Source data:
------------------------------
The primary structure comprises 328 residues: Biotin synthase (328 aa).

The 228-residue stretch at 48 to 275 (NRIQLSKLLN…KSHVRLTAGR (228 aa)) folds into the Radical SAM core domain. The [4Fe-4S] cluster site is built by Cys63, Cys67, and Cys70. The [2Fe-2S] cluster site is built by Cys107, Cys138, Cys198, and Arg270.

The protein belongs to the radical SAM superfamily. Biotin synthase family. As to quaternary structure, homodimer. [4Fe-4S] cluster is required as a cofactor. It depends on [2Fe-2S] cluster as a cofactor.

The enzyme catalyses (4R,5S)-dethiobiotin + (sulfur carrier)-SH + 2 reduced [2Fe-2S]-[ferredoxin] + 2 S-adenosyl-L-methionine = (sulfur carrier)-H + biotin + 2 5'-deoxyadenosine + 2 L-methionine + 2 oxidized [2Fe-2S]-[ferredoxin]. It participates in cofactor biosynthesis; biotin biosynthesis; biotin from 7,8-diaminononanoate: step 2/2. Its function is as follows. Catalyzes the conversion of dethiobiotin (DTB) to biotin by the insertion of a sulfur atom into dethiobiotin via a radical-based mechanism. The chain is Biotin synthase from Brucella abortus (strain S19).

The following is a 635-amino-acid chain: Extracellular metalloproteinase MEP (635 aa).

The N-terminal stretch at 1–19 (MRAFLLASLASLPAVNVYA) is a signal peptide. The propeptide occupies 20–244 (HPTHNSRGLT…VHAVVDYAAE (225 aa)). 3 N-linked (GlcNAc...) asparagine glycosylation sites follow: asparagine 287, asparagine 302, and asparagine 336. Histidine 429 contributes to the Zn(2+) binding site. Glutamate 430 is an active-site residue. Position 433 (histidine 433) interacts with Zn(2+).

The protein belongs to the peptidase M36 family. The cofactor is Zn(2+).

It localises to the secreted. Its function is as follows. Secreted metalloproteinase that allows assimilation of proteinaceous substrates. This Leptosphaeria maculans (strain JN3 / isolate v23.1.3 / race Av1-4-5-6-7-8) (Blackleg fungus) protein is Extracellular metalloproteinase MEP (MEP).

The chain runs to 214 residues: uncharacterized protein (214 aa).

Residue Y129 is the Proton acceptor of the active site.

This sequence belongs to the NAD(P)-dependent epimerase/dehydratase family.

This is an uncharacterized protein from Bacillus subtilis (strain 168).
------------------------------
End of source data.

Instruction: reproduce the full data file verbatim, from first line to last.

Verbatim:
The primary structure comprises 328 residues: Biotin synthase (328 aa).

The 228-residue stretch at 48 to 275 (NRIQLSKLLN…KSHVRLTAGR (228 aa)) folds into the Radical SAM core domain. The [4Fe-4S] cluster site is built by Cys63, Cys67, and Cys70. The [2Fe-2S] cluster site is built by Cys107, Cys138, Cys198, and Arg270.

The protein belongs to the radical SAM superfamily. Biotin synthase family. As to quaternary structure, homodimer. [4Fe-4S] cluster is required as a cofactor. It depends on [2Fe-2S] cluster as a cofactor.

The enzyme catalyses (4R,5S)-dethiobiotin + (sulfur carrier)-SH + 2 reduced [2Fe-2S]-[ferredoxin] + 2 S-adenosyl-L-methionine = (sulfur carrier)-H + biotin + 2 5'-deoxyadenosine + 2 L-methionine + 2 oxidized [2Fe-2S]-[ferredoxin]. It participates in cofactor biosynthesis; biotin biosynthesis; biotin from 7,8-diaminononanoate: step 2/2. Its function is as follows. Catalyzes the conversion of dethiobiotin (DTB) to biotin by the insertion of a sulfur atom into dethiobiotin via a radical-based mechanism. The chain is Biotin synthase from Brucella abortus (strain S19).

The following is a 635-amino-acid chain: Extracellular metalloproteinase MEP (635 aa).

The N-terminal stretch at 1–19 (MRAFLLASLASLPAVNVYA) is a signal peptide. The propeptide occupies 20–244 (HPTHNSRGLT…VHAVVDYAAE (225 aa)). 3 N-linked (GlcNAc...) asparagine glycosylation sites follow: asparagine 287, asparagine 302, and asparagine 336. Histidine 429 contributes to the Zn(2+) binding site. Glutamate 430 is an active-site residue. Position 433 (histidine 433) interacts with Zn(2+).

The protein belongs to the peptidase M36 family. The cofactor is Zn(2+).

It localises to the secreted. Its function is as follows. Secreted metalloproteinase that allows assimilation of proteinaceous substrates. This Leptosphaeria maculans (strain JN3 / isolate v23.1.3 / race Av1-4-5-6-7-8) (Blackleg fungus) protein is Extracellular metalloproteinase MEP (MEP).

The chain runs to 214 residues: uncharacterized protein (214 aa).

Residue Y129 is the Proton acceptor of the active site.

This sequence belongs to the NAD(P)-dependent epimerase/dehydratase family.

This is an uncharacterized protein from Bacillus subtilis (strain 168).